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Now that you’ve been diagnosed, your brain tumor will be genetically tested to identify its molecular makeup. This was not possible only a few years ago, but because of innovation and new technology, clinicians can learn a lot about your brain tumor – and potentially how to treat it and manage growth. This is the next major step in your treatment path.

On May 9, 2016, the World Health Organization (WHO) published an official reclassification of Tumor Types of the Central Nervous System. The reclassification integrates molecular information (genetics) with histology (tumor characteristics under a microscope) allowing doctors to make a more precise diagnosis and treatment plan.

If your tumor was diagnosed before the new classifications came out, it is important for you to have a conversation with your oncologist about whether your existing tumor sample can and should be reanalyzed to look for certain molecular markers. If your medical center does not have the technology to perform molecular analysis, you may consider seeing a brain tumor specialist at a large academic medical center or an NCI Designed Cancer Center.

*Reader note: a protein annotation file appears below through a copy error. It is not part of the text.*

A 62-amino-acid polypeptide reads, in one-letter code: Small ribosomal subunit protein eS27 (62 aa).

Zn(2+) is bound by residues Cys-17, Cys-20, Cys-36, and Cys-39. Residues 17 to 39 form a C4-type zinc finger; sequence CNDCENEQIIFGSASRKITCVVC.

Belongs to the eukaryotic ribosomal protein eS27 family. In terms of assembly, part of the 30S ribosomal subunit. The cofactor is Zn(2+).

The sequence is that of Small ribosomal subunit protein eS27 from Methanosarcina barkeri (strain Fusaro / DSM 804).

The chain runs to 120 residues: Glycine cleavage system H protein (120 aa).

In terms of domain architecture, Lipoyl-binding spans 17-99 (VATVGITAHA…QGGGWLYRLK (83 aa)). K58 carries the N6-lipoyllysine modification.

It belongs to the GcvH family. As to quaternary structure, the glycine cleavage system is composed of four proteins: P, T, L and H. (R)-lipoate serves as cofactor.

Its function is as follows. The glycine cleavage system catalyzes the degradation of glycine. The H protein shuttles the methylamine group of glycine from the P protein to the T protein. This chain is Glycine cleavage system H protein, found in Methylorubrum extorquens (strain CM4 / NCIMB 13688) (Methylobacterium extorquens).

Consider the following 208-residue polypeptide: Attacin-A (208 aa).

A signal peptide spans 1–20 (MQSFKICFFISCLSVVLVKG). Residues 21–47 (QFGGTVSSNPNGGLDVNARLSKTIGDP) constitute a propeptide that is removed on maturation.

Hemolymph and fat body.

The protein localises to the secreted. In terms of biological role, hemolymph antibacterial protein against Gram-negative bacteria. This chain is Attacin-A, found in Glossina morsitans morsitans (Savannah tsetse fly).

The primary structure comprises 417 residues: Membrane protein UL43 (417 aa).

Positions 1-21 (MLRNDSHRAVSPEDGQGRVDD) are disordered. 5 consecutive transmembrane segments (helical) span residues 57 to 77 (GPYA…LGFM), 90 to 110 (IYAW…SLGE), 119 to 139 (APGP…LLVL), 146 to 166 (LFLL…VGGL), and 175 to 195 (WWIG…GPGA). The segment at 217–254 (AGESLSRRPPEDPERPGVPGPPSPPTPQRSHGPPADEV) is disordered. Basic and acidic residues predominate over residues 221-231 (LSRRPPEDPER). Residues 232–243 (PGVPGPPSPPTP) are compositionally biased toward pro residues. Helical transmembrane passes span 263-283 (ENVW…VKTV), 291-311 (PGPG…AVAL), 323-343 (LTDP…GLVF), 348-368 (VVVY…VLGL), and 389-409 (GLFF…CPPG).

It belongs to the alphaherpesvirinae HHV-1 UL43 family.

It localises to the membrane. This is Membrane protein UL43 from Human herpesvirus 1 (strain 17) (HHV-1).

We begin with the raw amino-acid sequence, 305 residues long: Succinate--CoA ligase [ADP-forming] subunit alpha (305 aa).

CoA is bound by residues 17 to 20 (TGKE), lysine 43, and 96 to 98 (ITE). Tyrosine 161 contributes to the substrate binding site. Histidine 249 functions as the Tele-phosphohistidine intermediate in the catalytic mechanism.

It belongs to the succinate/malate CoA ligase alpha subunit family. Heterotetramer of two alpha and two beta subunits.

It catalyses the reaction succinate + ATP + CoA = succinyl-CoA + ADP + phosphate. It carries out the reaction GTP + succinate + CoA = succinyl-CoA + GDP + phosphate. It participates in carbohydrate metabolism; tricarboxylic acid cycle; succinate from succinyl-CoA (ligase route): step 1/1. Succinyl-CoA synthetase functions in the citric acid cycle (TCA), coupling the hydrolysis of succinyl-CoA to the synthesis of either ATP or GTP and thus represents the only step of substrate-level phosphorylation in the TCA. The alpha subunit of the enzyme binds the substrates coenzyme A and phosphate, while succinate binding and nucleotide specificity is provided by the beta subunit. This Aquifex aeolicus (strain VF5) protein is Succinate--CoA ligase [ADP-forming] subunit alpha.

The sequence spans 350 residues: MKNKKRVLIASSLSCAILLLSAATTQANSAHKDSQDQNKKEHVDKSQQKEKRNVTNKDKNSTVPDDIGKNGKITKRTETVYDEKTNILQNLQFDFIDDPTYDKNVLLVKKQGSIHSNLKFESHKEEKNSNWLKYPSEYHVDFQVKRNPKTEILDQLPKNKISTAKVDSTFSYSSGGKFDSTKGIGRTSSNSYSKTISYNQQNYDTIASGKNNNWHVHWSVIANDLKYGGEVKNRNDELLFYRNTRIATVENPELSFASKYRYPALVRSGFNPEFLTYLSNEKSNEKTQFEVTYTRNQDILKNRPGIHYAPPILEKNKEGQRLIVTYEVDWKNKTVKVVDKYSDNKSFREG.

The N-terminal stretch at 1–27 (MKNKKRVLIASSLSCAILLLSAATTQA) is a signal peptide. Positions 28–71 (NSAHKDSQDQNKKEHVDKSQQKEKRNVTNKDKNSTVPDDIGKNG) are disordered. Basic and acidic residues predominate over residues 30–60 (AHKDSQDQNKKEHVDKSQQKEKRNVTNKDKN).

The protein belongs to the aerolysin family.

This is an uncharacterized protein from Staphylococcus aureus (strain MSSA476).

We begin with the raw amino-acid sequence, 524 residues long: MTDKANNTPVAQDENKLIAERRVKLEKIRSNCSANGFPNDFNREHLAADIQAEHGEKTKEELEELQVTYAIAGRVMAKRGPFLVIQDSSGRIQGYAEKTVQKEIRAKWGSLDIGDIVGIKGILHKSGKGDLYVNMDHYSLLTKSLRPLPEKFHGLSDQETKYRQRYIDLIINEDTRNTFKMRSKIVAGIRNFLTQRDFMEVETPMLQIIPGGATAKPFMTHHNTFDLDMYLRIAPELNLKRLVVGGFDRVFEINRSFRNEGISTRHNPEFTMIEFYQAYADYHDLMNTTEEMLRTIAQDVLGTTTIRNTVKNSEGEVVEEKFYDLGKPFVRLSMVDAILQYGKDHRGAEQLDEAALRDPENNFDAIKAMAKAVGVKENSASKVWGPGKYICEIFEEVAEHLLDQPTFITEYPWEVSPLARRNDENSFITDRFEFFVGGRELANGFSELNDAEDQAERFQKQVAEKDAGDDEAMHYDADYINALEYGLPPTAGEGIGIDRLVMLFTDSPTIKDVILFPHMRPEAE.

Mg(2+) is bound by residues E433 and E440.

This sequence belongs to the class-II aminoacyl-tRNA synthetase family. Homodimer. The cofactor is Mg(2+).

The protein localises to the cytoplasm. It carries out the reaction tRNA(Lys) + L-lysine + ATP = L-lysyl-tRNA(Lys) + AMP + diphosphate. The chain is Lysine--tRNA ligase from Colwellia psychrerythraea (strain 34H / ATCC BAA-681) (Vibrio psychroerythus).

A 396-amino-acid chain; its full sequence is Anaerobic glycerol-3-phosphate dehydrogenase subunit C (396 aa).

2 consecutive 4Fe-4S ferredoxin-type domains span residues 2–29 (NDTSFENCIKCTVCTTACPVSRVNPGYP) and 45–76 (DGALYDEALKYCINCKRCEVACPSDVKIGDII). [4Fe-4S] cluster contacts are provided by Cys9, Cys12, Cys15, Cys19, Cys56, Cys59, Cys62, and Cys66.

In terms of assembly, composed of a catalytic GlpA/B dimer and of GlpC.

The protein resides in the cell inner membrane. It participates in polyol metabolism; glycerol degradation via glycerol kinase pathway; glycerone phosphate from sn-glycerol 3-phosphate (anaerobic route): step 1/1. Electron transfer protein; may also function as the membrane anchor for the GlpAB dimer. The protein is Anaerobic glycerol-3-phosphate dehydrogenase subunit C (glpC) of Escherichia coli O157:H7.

There are also several companies that perform molecular profiling which your tumor specimens could be sent to for analysis.

Outcomes, clinical characteristics, and response to treatment may differ based on the genetic, or molecular, markers of a tumor.


New clinical trial designs, such as basket and umbrella trials, incorporate molecular characteristics (biomarkers) of a tumor to help identify which patients may be either a good fit for the experimental treatment, or which experimental treatment is best for the patients. Check out the NBTS Clinical Trial Finder to find brain tumor specific trials near you.

In “precision medicine” patients’ molecular biomarkers are used to assign patients to the arm of the trial with the matching therapy that is expected, like seen in other cancers, to be effective for the subset of patients with that molecular marker.

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